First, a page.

X-Men Origins Wolverine
Throughout history one aspect of humanity seems to appear in ever manifestation of human societies: a need for mythology. It is natural for people to understanding the universe we live in and before the advent of science much of this was relegated to the activities of gods and goddesses in possession of miraculous powers and abilities. Myths have traditionally given us a means to consider the actions of heroes fight on our behalf against the unstoppable power of evil. Now that science is providing many of the answers we intuitively seek the other provisions of myths are now provided by such things as comic books. Threes simple pages with their illustrations are now the means for us to sit in wonder of the new Parthenon of super powered beings. In the universe created by DC comics we received Super Man and Bat Man. I always favored their competitors over at Marvel Comics with the more human and flawed heroes. One of the mainstays of my after school reading back then was a comic about mutant humans called ‘The X-Men’. In the past few years the technology of computer special effects have reached the level were Marvel comics could be realistically portrayed in a film and the ‘X-Men’ is one of their more successful franchises. True to their mythological roots one tale that is always required is the origin story. Back in the comic book era the ‘secret origins’ special edition was always highly anticipated. It gave the fans a peek back in time to how their favorite heroes, and frequently villains, acquired their strange and wonderful powers. With the much lauded ‘X-Men’ the character cloaked in the deepest mystery is Logan (Hugh Jackman) better known by his Hugh Jackman better known by his mutant Nom de Guerre, Wolverine. Throughout his run in the comics continued through the animated television series ultimately to the movie it was the juxtaposition of his retractable unbreakable metal claws, his ability to heal almost instantly from any injury and the dark past that always haunts him that made him the most interesting of the group. . One of the largest aspects of this character is his bad boy attitude. With his distinctive hair, busy sideburns and ever present cigar Logan is the epitome of cool. It looks like the next wave of movies in this franchise are going to be oriented around specific characters and this was the only logical choice.
The screenplay for this movie fell to a pair of very interesting and talented men; David Benioff and Skip Woods. Benioff wrote the script for the Oscar nominated, poignant ‘The Kite Runner’ while has a pair of action flicks; ‘Swordfish’ and ‘Hitman’ under his belt. This is a great match for a comic book type origin movie. Typically a story like this is overburdened with necessary exposition, often at the expense of character development. There has to be room for amazing special effects but what we clamored as kids reading those special edition comics was some insight into the humanity of our favorite super heroes. We needed to understand on an emotional level not just how the received their powers but more importantly what shaped them into the characters we loved to follow. For this film it appears that Benioff provide the character aspects of the movie while Woods was there to ensure the action came on strong fast and on a regular schedule. There are some obvious flaws to the movie but most are covered nicely by the rip roaring good time this flick delivers. This movie is in the category of summer block buster which allows the cast and crew to let go, ham it up and have some fun.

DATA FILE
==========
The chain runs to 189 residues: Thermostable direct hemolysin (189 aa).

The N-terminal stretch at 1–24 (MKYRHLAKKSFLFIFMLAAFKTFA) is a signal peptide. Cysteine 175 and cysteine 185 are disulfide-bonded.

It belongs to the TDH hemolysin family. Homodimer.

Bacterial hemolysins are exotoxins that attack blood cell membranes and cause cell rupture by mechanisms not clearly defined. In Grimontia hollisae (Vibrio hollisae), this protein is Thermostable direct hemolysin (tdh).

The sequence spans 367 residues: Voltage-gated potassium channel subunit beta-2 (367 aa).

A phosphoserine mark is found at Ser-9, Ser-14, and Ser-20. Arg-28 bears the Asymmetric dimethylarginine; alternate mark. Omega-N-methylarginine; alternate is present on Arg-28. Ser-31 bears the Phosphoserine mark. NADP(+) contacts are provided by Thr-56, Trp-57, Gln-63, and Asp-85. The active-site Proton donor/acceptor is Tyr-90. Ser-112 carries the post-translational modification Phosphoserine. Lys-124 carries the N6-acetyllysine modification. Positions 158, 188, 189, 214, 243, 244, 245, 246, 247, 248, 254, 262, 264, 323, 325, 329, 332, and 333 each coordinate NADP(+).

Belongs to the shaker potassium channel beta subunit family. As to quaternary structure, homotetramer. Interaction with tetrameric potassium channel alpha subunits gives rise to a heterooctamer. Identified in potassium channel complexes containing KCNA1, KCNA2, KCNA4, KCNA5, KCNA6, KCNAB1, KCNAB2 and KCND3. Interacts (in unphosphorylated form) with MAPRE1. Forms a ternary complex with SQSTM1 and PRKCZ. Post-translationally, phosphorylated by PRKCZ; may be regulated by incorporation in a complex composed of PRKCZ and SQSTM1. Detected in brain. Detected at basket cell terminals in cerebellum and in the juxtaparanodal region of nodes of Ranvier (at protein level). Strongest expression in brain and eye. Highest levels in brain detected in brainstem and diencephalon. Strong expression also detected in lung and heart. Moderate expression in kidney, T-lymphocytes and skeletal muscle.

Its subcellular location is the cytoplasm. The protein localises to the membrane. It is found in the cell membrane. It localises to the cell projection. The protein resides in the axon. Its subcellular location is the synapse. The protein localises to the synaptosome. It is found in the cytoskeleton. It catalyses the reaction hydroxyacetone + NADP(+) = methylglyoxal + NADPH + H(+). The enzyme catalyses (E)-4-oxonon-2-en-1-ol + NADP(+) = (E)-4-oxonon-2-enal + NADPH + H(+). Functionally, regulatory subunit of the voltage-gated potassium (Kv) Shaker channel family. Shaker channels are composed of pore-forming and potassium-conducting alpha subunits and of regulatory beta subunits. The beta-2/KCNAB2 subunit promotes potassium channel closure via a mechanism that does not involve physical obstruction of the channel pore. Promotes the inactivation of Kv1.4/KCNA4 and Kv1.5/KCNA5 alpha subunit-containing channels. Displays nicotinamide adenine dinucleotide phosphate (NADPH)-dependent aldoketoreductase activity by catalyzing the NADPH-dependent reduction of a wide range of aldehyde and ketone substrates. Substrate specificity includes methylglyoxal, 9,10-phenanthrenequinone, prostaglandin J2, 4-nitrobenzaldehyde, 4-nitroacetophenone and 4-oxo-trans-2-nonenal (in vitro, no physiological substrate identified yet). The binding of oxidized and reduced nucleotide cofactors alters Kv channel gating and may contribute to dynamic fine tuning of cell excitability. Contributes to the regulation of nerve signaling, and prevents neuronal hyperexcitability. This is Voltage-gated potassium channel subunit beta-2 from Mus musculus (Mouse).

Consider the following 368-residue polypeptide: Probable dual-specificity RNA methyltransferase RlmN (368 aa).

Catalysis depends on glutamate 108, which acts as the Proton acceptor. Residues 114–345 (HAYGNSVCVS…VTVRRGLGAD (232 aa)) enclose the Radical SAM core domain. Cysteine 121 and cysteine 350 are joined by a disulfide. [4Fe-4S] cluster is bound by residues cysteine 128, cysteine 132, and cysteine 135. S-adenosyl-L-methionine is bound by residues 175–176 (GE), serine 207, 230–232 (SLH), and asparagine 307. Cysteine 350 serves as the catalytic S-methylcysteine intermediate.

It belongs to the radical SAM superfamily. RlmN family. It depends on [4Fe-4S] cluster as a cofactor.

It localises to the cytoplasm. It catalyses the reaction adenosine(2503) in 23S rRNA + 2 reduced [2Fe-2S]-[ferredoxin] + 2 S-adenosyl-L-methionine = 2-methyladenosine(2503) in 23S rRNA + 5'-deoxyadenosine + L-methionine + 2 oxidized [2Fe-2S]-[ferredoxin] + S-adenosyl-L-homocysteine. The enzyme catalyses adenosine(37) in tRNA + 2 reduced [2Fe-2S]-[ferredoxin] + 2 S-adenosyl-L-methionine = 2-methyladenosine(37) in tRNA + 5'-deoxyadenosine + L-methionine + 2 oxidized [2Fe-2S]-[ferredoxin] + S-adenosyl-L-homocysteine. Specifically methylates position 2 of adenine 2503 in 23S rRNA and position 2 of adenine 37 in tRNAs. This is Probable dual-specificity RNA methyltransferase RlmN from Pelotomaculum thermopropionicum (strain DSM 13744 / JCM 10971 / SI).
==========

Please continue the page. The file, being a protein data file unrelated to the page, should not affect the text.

With a loyal fan following such as exist for this character the writers are not able to exercise as much freedom with the story as otherwise would be permissible. Deviate just a little too far and the film will be openly denounced at conventions for years to come. Admittedly the ‘Wolverine era of the comic era after my time but apparently this story is close enough and internally consistent with the first three movies that it was fairly well received. In any case it was more than satisfying on the visceral level necessary for a big budget action flick. This is also an imaginative way to freshen up a popular franchise that was admittedly running out of steam. This movie can easily be followed by other concentrating on the plethora of mutants in this particularly character rich universe.
There are a few stages required to transform the young boy, James Howlett (Troye Sivan) from watching his father murdered to the all but invincible mutant fighting machine known as Wolverine. First the trauma ignites his mutations allowing boney claws to extend from his hands. Later it is. Along the way he loses his memory which transforms the character into a classic tragic hero. He is immortal fighting as a solider for over a century until it is discovered that the boy, now called Logan (Hugh Jackman), it capable of almost instantaneous tissue regeneration. This allows him to be inducted into a highly dangerous covert experiment to cover his bones with the indestructible metal alloy, Adamantium. Along with him for these long years is his brother Victor Creed (Liev Schreiber) who shares Logan’s natural mutant abilities. Eventually this bring in yet another theme direct from classic literature; brother set against brother. It may have been a little ambitious but added to this was partial origin stories of characters the movie fans are familiar with like Cyclops (Tim Pocock) as well as introducing characters that come from the comics and animated series such as Gambit (Taylor Kitsch) this does tend to over extend the context of the story but I can understand the rational for including it; this film is intended as the transition between the first ‘X-Men’ trilogy and the proposed new films. One thing that holds true here; the film may have bitten off more than it should have nut as a summer action flick it is a fun ride.